Radirex (10 Tablets)
Radirex has been used traditionally as a laxative for constipation.
Active substance: Rhei radix
Rhei radix pulveratum – 513.5 mg
Orally: adults and children over 12 years of age 2 tablets once, preferably at bedtime. If necessary, the dosage can be increased to 3 tablets a day.
The most appropriate individual dose is the lowest dose needed to produce a soft stool.
The laxative effect occurs after 6-8 hours.
Hypersensitivity to any of the ingredients of the preparation, intestinal obstruction, intestinal atony, acute and chronic inflammatory bowel diseases (including ulcerative colitis, Crohn’s disease), appendicitis, hemorrhoids, glomerulonephritis, oxalate stones, diarrhea, dehydration and electrolyte disturbances; and abdominal pain of unclear etiology.
Pregnancy and breastfeeding. Children under 12 years of age.
Radirex are brown, round, biconvex tablets. The unit package is a cardboard box containing 1 or 2 Al./PVC foil blisters of 10 tablets.
As with all laxatives, Radirex should not be given if you have any undiagnosed symptoms of acute or persistent abdominal pain.
If it is necessary to take laxatives daily, then you should have a specialist investigate the causes of constipation. Long-term use of laxatives should be avoided. Medical supervision is necessary in the case of treatment with these drugs lasting more than 2 weeks. Chronic use may result in the deposition of pigments in the intestinal mucosa (pseudomelanosis coli) – however, this phenomenon is harmless and disappears after discontinuation of the drug. Overuse of Radirex leading to loss of fluid and electrolytes may be addictive due to the need to take increased doses of the drug in order to obtain a laxative effect. Overuse may disturb the functioning of the colon (atony). Long term use of laxatives containing anthranoids may make constipation worse. Hypokalaemia can lead to cardiac disorders and neuromuscular disorders, especially when taken concomitantly with cardiac glycosides, diuretics or corticosteroids. Chronic use may lead to proteinuria and haematuria.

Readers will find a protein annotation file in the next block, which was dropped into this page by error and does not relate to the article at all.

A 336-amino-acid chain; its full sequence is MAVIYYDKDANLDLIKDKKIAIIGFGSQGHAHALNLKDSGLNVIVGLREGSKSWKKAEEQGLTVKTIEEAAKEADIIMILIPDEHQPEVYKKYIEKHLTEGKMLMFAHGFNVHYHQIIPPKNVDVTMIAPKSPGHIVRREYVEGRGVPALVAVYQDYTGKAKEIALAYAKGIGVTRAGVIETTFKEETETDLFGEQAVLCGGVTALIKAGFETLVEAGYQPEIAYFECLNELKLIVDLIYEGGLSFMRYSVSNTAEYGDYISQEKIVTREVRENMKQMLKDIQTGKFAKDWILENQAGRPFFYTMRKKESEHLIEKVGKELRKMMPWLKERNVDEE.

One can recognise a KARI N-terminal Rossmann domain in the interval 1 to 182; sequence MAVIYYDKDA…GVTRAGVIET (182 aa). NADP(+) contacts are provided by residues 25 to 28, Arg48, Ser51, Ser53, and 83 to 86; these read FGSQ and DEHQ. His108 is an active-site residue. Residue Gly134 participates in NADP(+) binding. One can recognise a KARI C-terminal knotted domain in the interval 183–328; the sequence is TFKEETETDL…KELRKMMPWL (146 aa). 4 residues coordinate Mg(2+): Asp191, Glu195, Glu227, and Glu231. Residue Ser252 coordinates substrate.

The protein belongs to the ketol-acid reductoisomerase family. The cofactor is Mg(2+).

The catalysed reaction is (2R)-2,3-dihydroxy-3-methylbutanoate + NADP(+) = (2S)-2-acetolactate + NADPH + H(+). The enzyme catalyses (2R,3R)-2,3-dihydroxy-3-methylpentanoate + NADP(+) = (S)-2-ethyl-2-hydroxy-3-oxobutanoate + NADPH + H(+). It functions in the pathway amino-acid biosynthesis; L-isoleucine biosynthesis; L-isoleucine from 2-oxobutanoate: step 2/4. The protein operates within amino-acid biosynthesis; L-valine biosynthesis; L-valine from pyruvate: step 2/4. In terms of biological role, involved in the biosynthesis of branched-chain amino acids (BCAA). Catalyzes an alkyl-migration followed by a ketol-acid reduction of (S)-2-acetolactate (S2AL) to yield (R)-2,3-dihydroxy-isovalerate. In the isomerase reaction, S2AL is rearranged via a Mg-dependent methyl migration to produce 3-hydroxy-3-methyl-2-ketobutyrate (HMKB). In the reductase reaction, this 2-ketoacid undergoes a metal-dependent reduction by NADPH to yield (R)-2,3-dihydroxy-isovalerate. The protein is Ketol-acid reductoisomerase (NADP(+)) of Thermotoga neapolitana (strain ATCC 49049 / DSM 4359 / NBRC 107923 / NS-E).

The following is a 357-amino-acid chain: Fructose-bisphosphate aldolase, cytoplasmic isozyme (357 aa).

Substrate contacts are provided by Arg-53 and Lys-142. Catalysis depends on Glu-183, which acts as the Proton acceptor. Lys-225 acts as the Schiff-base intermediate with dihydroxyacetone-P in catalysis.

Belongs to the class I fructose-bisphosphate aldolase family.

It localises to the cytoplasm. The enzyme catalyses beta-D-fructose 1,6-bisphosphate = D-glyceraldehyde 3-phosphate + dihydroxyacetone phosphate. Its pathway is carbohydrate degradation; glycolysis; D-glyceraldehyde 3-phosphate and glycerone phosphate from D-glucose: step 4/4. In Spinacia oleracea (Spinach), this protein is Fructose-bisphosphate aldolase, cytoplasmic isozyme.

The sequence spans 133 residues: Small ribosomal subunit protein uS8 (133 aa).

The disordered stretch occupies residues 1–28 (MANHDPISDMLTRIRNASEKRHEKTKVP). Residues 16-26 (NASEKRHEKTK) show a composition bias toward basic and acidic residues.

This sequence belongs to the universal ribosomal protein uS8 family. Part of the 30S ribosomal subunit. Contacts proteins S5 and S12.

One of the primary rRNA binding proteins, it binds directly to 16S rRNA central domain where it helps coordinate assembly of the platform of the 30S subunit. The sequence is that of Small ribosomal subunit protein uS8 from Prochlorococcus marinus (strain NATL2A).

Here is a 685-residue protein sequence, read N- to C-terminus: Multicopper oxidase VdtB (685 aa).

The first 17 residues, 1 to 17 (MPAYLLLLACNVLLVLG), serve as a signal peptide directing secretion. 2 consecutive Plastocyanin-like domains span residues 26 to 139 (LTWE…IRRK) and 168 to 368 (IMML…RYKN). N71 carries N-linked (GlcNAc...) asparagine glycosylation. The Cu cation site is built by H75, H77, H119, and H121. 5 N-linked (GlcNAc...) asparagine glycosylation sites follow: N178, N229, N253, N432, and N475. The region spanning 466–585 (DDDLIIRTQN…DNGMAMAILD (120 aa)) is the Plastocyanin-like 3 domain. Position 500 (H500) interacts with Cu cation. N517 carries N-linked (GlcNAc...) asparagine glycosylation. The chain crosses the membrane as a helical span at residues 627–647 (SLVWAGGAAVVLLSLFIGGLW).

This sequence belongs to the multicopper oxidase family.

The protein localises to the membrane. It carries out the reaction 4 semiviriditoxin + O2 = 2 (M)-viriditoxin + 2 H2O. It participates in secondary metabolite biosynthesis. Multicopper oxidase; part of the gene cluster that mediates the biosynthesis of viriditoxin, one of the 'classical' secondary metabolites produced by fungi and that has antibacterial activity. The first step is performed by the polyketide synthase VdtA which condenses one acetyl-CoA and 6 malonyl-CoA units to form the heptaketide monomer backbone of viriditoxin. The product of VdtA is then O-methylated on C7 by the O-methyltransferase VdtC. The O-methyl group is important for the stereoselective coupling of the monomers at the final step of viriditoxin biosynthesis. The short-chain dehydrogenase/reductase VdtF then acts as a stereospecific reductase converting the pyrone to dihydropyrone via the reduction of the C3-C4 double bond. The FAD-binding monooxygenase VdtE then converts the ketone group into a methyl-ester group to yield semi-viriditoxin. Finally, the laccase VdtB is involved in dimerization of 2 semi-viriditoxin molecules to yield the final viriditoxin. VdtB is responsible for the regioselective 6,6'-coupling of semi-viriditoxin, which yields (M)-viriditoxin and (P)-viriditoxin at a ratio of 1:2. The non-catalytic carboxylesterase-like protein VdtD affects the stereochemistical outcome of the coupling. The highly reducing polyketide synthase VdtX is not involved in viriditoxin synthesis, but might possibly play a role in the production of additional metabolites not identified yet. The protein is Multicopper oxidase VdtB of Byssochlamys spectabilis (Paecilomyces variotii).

The use of stimulant laxatives for chronic constipation cannot replace the need to change your diet.
Avoid using the drug during menstruation.
Pregnancy and breastfeeding
The safety of the drug has not been studied in pregnant and lactating women. Do not use the drug during pregnancy and breastfeeding.
The drug does not impair psychophysical fitness, the ability to drive vehicles and operate moving mechanisms.
Overdose may cause rapid diarrhea leading to fluid and electrolyte disturbances with the usual sequelae such as heart rhythm disturbances, muscle weakness. In the event of an overdose, the fluid and electrolytes in the body should be balanced.
Interactions with other drugs
The effect of cardiac glycosides may be intensified in the case of a decrease in the level of potassium caused by the abuse of feeding preparations. Lowering the potassium level may affect the action of simultaneously used antiarrhythmic drugs and cardiac glycosides. Concomitant use of diuretics, adrenal cortex steroids or licorice root can increase potassium loss.
Usually no side effects are observed. Rarely, allergic reactions to the ingredients of the medication, diarrhea, hypokalemia, cramps and abdominal pain may occur, especially in patients with irritable bowel syndrome. Metabolite induced yellow or reddish brown (depending on pH) color of urine is clinically insignificant.